- Resolute Forest Products Inc. of Montreal announced on December 6 that it would invest more than $20 million in its sawmill in El Dorado and $8.4 million in its plant in Glenwood (Pike County). Resolute purchased the sawmills, along with one in Cross City, Florida, in 2020 from Conifex Timber Inc. The total purchase price was $163 million, plus working capital, which Resolute estimated at $13 million of dollars.
Resolute said the El Dorado mill will produce up to 180 million board feet of lumber and specialty products. The investment in Glenwood will allow the mill to increase its production capacity to 185 million board feet of lumber and decking.
- Anthony Timberlands said on May 19, 2021 that it is investing $10 million to upgrade its pine sawmill in Malvern over the next six to eight months.
- And last week, Anthony said his company was investing an additional $10 million in its Bearden facility.
- Domtar Corp. of Fort Mill, South Carolina, announced on July 15, 2021 that it would spend $10 million to restart a paper machine at its Ashdown plant to meet growing demand.
- And on May 24, Astara Capital Partners LLC of New York announced that it had formed Camden Timbers LLC to purchase and restart the Victory Lumber LLC sawmill in Camden. The press release gave no estimate of the cost of the investment.
Signs of softening
In June, housing starts fell to their lowest level in nine months, at a seasonally adjusted annual rate of 1.559 million units, and rising mortgage rates appear to have cooled what had been a housing market burning. If the United States slips into a recession, the plans announced by forest products companies could change.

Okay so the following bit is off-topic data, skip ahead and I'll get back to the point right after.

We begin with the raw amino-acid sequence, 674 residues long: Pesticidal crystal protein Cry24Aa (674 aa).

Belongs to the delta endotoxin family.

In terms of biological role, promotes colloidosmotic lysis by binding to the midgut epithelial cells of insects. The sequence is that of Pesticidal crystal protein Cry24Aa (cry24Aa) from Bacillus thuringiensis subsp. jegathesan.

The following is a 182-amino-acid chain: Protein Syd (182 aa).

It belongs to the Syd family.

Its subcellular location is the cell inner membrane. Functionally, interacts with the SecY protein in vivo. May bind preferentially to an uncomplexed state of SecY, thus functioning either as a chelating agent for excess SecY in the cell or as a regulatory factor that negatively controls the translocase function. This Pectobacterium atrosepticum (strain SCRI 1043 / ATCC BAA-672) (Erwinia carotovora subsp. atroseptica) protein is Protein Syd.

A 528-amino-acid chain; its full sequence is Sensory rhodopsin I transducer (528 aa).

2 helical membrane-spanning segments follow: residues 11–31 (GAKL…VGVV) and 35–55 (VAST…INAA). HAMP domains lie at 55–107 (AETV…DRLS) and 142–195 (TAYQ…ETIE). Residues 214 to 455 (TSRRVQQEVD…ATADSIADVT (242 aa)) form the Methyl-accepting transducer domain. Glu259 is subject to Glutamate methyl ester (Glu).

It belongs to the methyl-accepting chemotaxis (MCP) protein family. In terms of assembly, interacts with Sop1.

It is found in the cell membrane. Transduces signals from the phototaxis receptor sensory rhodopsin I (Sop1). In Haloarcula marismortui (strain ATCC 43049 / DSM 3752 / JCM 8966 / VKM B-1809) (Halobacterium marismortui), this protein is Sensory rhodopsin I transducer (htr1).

“I can guarantee you that all of these companies are going to be watching what the Fed is doing,” Pelkki said. “What happens if we plunge into a recession in 2023? That could put a damper on all of that.
But despite what could slow demand, Pelkki, for his part, believes in the “seriousness” of forest products companies in announcing their upgrades and expansions. “These companies want to grow,” he said. “But the reality is that if we hit a recession and the housing market dips, that will put continued downward pressure on the lumber market.
“On the other hand, … we’ve underbuilt new homes over the last decade,” Pelkki said. “This demand for housing is not going away. While they talk about falling home sales, cooling off, we’re still pretty hot. A home currently stays on the market less than 60 days on average. And a normal market is considered six months.
The recent drop in lumber prices will have no effect on Waldo’s upgrade plans, a PotlatchDeltic spokesperson said. “We used a conservative seven-year average lumber price in our financial analysis, and we expect the project to result in an increase in EBITDA. [earnings before income tax, depreciation, depletion and amortization] $25-30 million per year and an IRR of 22% [internal rate of return] in our base case,” the spokesperson said.
Anthony of Anthony Timberlands said that generally the forest products industry has been profitable since 2013 after the Great Recession. “But 2019 was the second worst year in our company’s history,” he said. “In 2020, when the pandemic started, it looked horrible – coming off the second worst year in our history, and now we have a pandemic.
“Of course, people laid off shifts in anticipation of a depression, and the exact opposite happened. The last two or three years have been the two or three most profitable in our history” , said Anthony.
“And people are spending $200 million building new sawmills and $120 million upgrading existing sawmills, and that just seems crazy unless you think the more recent history is more the norm of this what we can expect in the future.”
Pelkki said, “Inflation or not, I think we’re going to continue to see good timber prices.”